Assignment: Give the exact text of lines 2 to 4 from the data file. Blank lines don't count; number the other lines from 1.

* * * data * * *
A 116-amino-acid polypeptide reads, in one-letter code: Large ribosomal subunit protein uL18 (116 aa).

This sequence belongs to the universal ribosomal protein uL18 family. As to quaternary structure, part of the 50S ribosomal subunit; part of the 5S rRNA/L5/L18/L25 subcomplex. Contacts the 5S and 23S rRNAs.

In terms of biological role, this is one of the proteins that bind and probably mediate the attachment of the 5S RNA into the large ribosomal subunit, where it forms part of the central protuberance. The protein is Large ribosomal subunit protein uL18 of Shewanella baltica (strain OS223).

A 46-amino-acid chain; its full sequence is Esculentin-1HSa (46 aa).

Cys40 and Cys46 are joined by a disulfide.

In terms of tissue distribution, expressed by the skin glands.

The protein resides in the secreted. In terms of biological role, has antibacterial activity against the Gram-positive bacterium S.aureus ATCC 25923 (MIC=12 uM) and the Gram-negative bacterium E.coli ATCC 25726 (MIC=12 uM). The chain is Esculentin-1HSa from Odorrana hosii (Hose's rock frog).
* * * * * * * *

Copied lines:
This sequence belongs to the universal ribosomal protein uL18 family. As to quaternary structure, part of the 50S ribosomal subunit; part of the 5S rRNA/L5/L18/L25 subcomplex. Contacts the 5S and 23S rRNAs.

In terms of biological role, this is one of the proteins that bind and probably mediate the attachment of the 5S RNA into the large ribosomal subunit, where it forms part of the central protuberance. The protein is Large ribosomal subunit protein uL18 of Shewanella baltica (strain OS223).

A 46-amino-acid chain; its full sequence is Esculentin-1HSa (46 aa).